Posted by Johnson County Public Library / February 2018
*Note: Kelly Staten is now the Programming Manager at JCPL*
Kelly Staten is a Teen and Adult Services Librarian at our Franklin Branch. In addition to what you would imagine are a librarian’s duties – helping patrons find books and resources and offering reading suggestions – Kelly spends a good portion of her time creating and planning programs for teens and adults at the library. One of her programs has really grown over the past several years and has taken on a life of its own, including media coverage and community partnerships!
Read our interview with Kelly and learn how a few formals hanging in her own closet has become JCPL’s Project Prom.
Johnson County Public Library: What is Project Prom?
Kelly Staten: Project Prom is a program for teens who are in need of formal wear to wear to their prom. JCPL collects gently used formal wear, shoes and accessories then teens can come look through our selection on the designated program dates. We've recently expanded to hosting small pop up shops for homecoming and winter formal as well!
JCPL: Where did you get the idea for Project Prom?
KS: Five years ago, I started a teen program we called Prom Dress Swap. Like most women in their mid to late twenties, I’d amassed a number of formal dresses from weddings and high school banquets that I never wore anymore. They were in great condition but just hanging in the closet taking up space when I thought “why not create a program out of this at the library?” and Project Prom was born.
JCPL: Could you share about some of the behind the scenes? What kind of details do you have to plan each year for a successful program?
KS: There is a lot of planning that goes into making the program a success. We start thinking about the next year about five to six months before the program actually takes place. Our committee sets the dates and schedules the program with plenty of time before prom while avoiding spring break. It also takes quite a bit of communication with the sponsors and partners to finalize their involvement and then once the day arrives, it takes hours to set up! Thankfully, we have a great team of volunteers from Zeta Tau Alpha and JCPL that help make that process go much faster.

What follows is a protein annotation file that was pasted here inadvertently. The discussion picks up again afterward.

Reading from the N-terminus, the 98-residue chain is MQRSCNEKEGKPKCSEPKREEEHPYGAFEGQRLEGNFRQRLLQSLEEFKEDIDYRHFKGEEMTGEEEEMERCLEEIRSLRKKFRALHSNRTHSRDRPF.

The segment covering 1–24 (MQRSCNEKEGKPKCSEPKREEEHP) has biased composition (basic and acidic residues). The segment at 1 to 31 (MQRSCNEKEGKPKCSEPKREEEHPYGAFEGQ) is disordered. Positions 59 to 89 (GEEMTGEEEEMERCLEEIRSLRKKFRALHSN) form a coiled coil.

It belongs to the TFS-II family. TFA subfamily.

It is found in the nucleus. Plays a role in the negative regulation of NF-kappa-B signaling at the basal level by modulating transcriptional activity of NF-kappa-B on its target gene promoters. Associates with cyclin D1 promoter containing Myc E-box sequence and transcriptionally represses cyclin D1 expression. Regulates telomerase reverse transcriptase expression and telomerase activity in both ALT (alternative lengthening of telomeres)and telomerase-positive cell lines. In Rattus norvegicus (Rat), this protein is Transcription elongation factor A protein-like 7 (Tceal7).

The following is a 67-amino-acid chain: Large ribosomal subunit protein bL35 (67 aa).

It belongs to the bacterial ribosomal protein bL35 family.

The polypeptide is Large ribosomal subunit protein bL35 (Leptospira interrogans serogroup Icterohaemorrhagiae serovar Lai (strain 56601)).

JCPL: What kind of experience do you hope the teens will have at the library?
KS: Shopping for a prom dress can be kind of intimidating, especially if you’re on a limited budget. Boutique dresses can cost anywhere from $300 - $1,000! My hope is that teens will find the perfect dress or tux here, be able to attend prom and make memories (that include the library) on their special night.
JCPL: How do you interact with teens as they shop?
KS: Last year we had the Franklin College Zeta Tau Alpha chapter helping teens shop for dresses and when they would come out to show their parents and friends, the women in the sorority would cheer and clap for them. It’s a really positive atmosphere that makes the teens feel confident in the dresses they try on.
JCPL: How does it feel to help teens find that perfect dress or suit?
KS: It’s always really exciting when a teen finds a dress or suit for prom. I’m happy that the library can make that happen for them. I always encourage them to share pictures with us from prom so we can see how they look on prom night!
JCPL: What’s your favorite part of the program?
KS: I love seeing how excited the teens get when they find the perfect dress or suit...for free! It's a special moment.
JCPL: How many students have you helped find through Project Prom?
KS: Since 2013, we've had over 800 people attend our Project Prom programs. Last year alone, almost 200 teens found formal wear for Prom!
JCPL: Project Prom continues to grow each year. How has the program developed in the past few years?
KS: We now have a dedicated committee that meets year-round to plan the program. New community partnerships continue to come on board and we're excited to offer alterations and some fun giveaways for the teens in 2018. Businesses now approach us about partnering, making the program truly a community effort.